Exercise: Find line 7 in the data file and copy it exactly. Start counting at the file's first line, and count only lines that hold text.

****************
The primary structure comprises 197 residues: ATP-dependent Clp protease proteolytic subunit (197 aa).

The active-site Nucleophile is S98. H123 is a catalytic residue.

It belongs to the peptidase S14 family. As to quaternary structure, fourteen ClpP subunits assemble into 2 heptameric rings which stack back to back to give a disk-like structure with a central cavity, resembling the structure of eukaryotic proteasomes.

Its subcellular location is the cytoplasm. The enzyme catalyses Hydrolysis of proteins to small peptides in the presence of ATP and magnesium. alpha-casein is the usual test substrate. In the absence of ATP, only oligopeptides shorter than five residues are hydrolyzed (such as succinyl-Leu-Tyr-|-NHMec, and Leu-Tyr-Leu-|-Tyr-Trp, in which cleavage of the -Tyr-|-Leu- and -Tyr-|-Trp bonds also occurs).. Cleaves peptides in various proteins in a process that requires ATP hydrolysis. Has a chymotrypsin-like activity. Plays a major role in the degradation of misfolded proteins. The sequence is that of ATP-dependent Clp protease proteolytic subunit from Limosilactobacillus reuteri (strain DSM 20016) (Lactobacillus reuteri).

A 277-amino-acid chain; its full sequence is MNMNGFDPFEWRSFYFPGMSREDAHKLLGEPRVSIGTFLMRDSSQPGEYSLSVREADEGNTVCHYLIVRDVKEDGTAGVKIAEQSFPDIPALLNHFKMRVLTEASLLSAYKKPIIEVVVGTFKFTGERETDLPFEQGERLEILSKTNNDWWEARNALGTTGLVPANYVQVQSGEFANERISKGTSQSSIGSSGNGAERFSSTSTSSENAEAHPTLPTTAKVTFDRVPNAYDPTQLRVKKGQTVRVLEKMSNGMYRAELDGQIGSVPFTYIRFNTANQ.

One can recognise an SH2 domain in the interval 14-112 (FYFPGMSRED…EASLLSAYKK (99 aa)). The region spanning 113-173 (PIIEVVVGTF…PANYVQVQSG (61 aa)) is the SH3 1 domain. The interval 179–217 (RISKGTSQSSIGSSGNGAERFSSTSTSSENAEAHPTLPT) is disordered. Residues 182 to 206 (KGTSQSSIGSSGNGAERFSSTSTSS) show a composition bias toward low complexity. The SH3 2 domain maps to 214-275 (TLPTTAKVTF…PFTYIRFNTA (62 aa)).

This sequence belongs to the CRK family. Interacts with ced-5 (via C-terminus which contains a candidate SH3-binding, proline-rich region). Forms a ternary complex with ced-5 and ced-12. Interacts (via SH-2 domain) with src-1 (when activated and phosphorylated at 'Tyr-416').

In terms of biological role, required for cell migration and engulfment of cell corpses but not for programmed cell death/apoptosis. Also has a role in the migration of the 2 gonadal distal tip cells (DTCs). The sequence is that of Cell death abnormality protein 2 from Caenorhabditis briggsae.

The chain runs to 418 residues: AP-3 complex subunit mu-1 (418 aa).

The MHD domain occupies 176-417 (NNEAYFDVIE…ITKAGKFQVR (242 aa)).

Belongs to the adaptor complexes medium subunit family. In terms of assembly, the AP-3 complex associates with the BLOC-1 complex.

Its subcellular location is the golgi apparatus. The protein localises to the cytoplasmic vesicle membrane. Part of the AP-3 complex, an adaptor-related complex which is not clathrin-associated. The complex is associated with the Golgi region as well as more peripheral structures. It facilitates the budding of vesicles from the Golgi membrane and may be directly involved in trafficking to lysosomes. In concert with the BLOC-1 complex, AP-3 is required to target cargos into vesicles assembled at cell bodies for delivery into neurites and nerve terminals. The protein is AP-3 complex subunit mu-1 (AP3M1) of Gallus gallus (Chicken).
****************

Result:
This sequence belongs to the CRK family. Interacts with ced-5 (via C-terminus which contains a candidate SH3-binding, proline-rich region). Forms a ternary complex with ced-5 and ced-12. Interacts (via SH-2 domain) with src-1 (when activated and phosphorylated at 'Tyr-416').